And the toper he hiccuped -- which hindered an oath --
So long as he'd credit, he'd pitcher them both.
But the host stopt to hint when he'd ordered the dray
Sir Barleycorn's order was purchase and pay.
And now the old knight is imprisoned and ta'en
To waste in the tavern man's cellar again.

The Cellar Door (III)

Sir John in his castle without leave or law
And suck out his blood with a reed or a straw
Ere he'd soak at the swipes -- and he turned him to start,
Till the host for high treason came down a full quart.
Just then passed the dandy and turned up his nose:
They'd fain have him shove, but he looked at his clothes
And nipt his nose closer and twirled his stick round
And simpered, Tis nuisance to lie on the ground.
But Bacchus, he laughed from the old tavern sign,
Saying, Go on, thou shadow, and let the sun shine.

Then again they all tried, and the tinker he swore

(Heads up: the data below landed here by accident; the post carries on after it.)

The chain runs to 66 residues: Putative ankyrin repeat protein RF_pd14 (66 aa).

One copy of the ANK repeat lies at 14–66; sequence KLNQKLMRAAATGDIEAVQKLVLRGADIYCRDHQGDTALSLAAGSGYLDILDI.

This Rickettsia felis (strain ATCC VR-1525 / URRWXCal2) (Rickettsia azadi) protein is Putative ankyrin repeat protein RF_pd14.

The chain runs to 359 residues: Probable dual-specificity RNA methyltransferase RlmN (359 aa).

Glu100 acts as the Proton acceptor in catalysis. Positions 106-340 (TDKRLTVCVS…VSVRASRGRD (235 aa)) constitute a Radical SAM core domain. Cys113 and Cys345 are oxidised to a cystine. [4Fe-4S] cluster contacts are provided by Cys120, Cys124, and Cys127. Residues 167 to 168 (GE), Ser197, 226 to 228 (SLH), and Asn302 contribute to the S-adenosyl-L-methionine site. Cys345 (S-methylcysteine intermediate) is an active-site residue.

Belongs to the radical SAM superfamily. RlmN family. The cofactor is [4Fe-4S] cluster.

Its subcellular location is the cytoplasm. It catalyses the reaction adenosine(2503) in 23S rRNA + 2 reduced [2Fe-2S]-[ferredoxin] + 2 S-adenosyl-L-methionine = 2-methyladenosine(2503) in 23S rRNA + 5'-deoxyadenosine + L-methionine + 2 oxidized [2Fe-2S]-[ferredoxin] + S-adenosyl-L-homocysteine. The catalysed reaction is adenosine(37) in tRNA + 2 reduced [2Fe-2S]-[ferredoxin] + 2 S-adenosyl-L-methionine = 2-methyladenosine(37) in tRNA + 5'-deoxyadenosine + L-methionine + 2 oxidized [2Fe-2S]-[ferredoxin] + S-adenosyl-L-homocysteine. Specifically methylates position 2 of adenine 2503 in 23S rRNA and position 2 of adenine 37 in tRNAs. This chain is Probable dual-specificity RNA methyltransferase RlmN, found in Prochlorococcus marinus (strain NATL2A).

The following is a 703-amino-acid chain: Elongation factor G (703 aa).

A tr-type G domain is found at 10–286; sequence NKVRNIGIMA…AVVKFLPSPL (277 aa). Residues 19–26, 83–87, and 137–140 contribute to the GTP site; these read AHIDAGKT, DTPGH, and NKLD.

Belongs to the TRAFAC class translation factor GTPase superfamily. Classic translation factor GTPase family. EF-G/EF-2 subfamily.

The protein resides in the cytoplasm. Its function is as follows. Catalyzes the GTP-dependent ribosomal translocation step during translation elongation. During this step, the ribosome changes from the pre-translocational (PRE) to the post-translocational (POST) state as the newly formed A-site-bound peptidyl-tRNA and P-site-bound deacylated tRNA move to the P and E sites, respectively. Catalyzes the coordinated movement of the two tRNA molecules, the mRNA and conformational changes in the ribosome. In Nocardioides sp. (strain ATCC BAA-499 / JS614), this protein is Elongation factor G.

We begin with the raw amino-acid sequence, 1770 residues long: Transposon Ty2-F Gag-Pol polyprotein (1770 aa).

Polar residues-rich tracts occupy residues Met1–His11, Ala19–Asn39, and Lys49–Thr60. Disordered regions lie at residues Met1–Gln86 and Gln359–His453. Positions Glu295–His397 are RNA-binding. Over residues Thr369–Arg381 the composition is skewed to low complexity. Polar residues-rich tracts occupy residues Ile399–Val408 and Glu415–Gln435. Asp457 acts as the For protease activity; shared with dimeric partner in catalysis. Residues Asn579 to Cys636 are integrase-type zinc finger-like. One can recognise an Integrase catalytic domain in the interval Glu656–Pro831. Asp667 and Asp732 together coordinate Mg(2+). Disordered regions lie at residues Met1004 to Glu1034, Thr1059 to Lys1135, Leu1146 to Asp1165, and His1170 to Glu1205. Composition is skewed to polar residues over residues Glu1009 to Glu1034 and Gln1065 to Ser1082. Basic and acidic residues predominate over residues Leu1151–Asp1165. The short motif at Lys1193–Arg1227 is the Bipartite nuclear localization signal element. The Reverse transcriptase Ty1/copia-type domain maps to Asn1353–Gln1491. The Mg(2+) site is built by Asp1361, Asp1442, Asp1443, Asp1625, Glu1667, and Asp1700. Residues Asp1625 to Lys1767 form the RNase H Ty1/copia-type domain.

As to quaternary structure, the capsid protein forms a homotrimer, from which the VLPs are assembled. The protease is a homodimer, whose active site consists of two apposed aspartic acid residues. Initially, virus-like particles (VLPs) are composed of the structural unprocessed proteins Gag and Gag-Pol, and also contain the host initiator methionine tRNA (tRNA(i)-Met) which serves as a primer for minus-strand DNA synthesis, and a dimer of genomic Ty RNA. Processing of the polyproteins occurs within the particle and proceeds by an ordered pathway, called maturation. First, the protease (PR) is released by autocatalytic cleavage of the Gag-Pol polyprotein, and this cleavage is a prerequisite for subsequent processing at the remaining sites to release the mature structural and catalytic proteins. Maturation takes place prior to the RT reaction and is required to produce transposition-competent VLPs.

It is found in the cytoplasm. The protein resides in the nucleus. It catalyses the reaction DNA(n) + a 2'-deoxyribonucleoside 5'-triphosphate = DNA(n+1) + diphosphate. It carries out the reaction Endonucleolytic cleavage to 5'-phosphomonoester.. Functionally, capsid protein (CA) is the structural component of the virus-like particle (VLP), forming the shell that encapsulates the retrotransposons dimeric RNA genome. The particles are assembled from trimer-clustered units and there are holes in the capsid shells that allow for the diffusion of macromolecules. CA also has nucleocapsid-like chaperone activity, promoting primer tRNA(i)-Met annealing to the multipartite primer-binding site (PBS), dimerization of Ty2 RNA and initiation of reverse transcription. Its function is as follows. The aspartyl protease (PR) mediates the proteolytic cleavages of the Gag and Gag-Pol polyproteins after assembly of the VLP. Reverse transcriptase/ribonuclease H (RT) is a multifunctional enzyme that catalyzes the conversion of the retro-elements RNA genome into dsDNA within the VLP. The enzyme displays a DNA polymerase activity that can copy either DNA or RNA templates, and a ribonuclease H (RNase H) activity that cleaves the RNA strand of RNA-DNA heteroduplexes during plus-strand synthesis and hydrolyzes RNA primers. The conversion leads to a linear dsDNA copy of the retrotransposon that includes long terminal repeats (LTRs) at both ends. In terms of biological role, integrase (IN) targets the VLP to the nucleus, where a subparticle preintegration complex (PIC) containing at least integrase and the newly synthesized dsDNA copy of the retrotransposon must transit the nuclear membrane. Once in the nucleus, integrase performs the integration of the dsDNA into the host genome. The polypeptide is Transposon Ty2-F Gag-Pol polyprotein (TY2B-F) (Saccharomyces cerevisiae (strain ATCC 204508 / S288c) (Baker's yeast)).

That the hogshead had grown twice as heavy or more.
Nay nay, said the toper, and reeled as he spoke,
We're all getting weak, that's the end of the joke.
The ploughman came up and cut short his old tune,
Hallooed "woi" to his horses and though it was June
Said he'd help them an hour ere he'd keep them adry;
Well done, said the blacksmith with hopes running high;
He moves, and, by jingo, success to the plough!
Aye aye, said the cobbler, we'll conquer him now.

The Cellar Door (II)

And my strength for your strength and bar your renown
I'd soon try your spirit by cracking your crown.
And the cobbler he tuckt up his apron and spit
In his hands for a burster -- but devil a bit
Would he move -- so as yet they made nothing of land;
For there lay the knight like a whale in the sand.
Said the tinker: If I could but drink of his vein
I should just be as strong and as stubborn again.
Push along, said the toper, the cellar's adry:
There's nothing to moisten the mouth of a fly.

Says the host, We shall burn out with thirst, he's so big.
There's a cag of small swipes half as sour as a wig.
In such like extremes, why, extremes will come pat;
So let's go and wet all our whistles with that.
Says the gipsey, May I never bottom a chair